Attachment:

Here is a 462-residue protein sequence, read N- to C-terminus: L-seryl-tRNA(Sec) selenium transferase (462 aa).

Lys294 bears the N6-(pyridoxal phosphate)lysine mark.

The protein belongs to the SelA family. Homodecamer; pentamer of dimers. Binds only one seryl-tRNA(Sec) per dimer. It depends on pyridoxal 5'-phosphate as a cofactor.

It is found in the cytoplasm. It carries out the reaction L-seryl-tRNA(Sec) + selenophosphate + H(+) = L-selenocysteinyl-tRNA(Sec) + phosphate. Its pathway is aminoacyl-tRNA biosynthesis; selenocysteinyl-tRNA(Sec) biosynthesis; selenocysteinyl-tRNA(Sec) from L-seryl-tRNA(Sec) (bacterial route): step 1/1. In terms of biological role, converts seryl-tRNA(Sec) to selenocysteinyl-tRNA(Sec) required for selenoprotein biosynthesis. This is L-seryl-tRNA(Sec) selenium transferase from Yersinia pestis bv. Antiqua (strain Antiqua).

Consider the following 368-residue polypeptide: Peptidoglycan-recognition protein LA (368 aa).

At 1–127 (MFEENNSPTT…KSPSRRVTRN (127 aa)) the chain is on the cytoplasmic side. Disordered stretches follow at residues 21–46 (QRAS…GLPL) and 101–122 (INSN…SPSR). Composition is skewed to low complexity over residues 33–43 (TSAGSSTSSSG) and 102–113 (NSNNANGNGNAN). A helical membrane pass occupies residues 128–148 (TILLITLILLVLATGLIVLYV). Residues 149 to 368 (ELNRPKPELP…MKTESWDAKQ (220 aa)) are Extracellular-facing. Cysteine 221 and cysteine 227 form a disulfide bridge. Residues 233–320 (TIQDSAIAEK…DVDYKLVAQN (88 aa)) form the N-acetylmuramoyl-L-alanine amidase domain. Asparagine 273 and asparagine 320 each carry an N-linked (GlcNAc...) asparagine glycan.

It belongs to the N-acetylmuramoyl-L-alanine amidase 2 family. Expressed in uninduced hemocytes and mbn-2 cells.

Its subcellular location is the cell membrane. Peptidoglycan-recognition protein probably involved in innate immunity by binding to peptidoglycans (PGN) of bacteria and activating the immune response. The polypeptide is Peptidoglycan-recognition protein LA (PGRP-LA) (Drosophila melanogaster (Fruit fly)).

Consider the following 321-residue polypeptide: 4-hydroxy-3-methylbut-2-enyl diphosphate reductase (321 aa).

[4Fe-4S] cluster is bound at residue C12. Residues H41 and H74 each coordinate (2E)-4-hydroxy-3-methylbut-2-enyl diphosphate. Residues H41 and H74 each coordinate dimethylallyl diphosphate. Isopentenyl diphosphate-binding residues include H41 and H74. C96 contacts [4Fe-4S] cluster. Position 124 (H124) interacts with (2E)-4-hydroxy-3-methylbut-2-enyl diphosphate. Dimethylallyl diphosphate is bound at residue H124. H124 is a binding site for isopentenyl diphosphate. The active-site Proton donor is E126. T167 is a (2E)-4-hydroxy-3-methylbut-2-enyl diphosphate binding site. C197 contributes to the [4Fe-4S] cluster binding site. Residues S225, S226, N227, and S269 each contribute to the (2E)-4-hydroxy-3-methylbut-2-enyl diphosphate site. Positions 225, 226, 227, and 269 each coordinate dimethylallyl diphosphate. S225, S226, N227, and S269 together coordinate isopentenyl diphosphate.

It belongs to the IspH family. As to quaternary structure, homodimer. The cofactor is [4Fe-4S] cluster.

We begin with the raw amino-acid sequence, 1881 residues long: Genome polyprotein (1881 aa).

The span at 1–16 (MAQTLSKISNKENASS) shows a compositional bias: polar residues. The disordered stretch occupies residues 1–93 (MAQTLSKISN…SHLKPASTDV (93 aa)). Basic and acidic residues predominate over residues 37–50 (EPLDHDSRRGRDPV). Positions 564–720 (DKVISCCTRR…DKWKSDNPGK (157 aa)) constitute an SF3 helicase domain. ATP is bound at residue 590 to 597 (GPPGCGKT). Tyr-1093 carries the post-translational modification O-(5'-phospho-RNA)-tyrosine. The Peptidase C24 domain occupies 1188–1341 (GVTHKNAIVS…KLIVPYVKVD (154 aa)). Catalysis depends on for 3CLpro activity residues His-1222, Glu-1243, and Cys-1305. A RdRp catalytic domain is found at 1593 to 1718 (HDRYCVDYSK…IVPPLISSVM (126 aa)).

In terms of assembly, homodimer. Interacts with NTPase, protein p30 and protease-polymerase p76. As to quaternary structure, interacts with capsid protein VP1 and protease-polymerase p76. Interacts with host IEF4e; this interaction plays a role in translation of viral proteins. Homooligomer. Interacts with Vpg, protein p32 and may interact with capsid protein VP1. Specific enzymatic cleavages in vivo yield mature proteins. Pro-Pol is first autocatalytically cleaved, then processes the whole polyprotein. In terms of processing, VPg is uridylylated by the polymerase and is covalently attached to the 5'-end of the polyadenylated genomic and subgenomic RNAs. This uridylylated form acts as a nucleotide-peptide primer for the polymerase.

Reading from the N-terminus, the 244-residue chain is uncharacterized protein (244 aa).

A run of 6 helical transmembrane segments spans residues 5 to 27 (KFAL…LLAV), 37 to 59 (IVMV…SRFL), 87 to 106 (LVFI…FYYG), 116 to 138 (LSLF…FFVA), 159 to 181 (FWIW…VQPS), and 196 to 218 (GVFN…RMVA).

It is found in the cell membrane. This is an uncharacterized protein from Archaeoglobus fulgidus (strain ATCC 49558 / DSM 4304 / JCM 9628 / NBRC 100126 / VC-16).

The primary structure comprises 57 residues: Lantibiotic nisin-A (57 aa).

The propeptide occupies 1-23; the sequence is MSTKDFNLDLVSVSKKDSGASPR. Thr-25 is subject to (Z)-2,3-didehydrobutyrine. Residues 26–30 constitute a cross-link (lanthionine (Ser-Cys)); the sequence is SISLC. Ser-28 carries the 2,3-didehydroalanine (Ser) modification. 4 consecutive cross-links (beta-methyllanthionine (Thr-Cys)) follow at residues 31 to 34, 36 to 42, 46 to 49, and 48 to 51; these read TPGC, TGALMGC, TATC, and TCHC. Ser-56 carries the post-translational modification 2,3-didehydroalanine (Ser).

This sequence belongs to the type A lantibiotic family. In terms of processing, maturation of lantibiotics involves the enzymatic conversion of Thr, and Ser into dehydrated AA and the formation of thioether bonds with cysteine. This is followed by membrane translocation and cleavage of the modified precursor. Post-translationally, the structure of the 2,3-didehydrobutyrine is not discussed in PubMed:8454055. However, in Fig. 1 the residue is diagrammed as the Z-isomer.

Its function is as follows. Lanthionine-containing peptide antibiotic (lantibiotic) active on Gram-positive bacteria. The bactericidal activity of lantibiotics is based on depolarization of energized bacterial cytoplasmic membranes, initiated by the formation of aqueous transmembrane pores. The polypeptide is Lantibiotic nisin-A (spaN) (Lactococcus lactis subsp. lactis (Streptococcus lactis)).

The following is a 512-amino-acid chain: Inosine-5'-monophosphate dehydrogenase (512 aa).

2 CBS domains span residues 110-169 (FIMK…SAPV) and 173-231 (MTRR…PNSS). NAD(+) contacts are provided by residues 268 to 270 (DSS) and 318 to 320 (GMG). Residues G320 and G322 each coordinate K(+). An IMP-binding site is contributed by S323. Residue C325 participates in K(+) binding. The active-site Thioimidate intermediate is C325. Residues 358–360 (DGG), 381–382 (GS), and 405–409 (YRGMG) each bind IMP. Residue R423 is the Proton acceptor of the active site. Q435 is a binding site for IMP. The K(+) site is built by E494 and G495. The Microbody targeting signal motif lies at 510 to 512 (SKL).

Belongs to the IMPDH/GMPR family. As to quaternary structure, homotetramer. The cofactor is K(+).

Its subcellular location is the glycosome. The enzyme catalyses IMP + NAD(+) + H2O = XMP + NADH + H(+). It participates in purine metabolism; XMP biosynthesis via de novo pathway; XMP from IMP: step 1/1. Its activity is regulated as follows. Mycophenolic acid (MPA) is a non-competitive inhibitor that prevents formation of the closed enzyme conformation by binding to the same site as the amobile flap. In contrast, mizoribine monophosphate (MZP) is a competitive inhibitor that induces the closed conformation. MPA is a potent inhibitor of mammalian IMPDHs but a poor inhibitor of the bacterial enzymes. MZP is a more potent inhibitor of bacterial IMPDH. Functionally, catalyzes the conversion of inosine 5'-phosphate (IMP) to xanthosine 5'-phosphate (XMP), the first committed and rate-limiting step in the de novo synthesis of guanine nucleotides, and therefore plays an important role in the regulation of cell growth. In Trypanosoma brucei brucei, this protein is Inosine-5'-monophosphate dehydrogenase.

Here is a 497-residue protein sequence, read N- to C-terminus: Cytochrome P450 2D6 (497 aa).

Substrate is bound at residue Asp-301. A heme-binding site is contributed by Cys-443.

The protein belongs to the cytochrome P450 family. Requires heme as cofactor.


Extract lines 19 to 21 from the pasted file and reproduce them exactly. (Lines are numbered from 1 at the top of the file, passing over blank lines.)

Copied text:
The propeptide occupies 1-23; the sequence is MSTKDFNLDLVSVSKKDSGASPR. Thr-25 is subject to (Z)-2,3-didehydrobutyrine. Residues 26–30 constitute a cross-link (lanthionine (Ser-Cys)); the sequence is SISLC. Ser-28 carries the 2,3-didehydroalanine (Ser) modification. 4 consecutive cross-links (beta-methyllanthionine (Thr-Cys)) follow at residues 31 to 34, 36 to 42, 46 to 49, and 48 to 51; these read TPGC, TGALMGC, TATC, and TCHC. Ser-56 carries the post-translational modification 2,3-didehydroalanine (Ser).

This sequence belongs to the type A lantibiotic family. In terms of processing, maturation of lantibiotics involves the enzymatic conversion of Thr, and Ser into dehydrated AA and the formation of thioether bonds with cysteine. This is followed by membrane translocation and cleavage of the modified precursor. Post-translationally, the structure of the 2,3-didehydrobutyrine is not discussed in PubMed:8454055. However, in Fig. 1 the residue is diagrammed as the Z-isomer.

Its function is as follows. Lanthionine-containing peptide antibiotic (lantibiotic) active on Gram-positive bacteria. The bactericidal activity of lantibiotics is based on depolarization of energized bacterial cytoplasmic membranes, initiated by the formation of aqueous transmembrane pores. The polypeptide is Lantibiotic nisin-A (spaN) (Lactococcus lactis subsp. lactis (Streptococcus lactis)).